Flooding is a seasonal problem in the north. How are you dealing with that and how far are you with the construction of the planned bridge to mitigate flooding and to facilitate movement?
Since the initial floods, we have put measures in place and invested in infrastructural development, to the extent that an outsider would say that we are not affected by floods. Even this year we will be affected by floods at Etapala Nangonyoto. During heavy rains that is one of the areas that is prone to flooding, but we have put measures in place to deal with the problem. During flooding people could not cross to the other side, but now the bridges that we have are a direct result of the floods. We are also busy to relocate and compensate people at Etapala Nangonyoto, who are affected by flooding.
What is the unemployment rate in Ongwediva and what job opportunities are here?
Ongwediva is within the Republic of Namibia and the Republic of Namibia is faced with the challenge of unemployment. So we are no exception in terms of that problem. And more so, by virtue of the rate of development of Ongwediva, many people are flocking here with the hope of finding jobs. That in itself is increasing our employment rate. What are we doing to help the youth? We have the Sam Nujoma Multi-Purpose Centre where young people are engaged in different activities to prepare themselves for employment. Small contracts like the cleaning of the town during the rainy season, bush clearing are allocated to organised groups of unemployed people - not only young people, but all unemployed people. Thirdly we emphasise that when businesses like Fresh Produce are established, it is a government project by the way, when they set up here we provide them with land on condition that they employ local people.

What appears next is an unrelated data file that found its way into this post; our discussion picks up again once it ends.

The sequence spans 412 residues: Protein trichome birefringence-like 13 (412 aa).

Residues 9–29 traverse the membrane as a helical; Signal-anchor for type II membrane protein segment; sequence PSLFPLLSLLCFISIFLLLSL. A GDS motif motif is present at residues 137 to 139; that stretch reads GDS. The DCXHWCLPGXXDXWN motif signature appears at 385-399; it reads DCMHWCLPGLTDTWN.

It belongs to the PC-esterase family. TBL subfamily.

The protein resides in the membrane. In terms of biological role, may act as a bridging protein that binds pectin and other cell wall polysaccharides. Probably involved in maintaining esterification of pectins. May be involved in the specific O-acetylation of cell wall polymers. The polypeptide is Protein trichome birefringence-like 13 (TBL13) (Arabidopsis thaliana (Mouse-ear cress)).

Over the years, Ongwediva has been more of a residential town than a business town, however, these days we see quite a number of businesses emerging. Iin terms of investment do you think your town has potential?
Ongwediva has great potential for business - where you find a lot of people and there are a lot of people residing in Ongwediva, there would obviously be a need for services.
What major development plans are in the pipeline for Ongwediva, especially TIPEEG projects?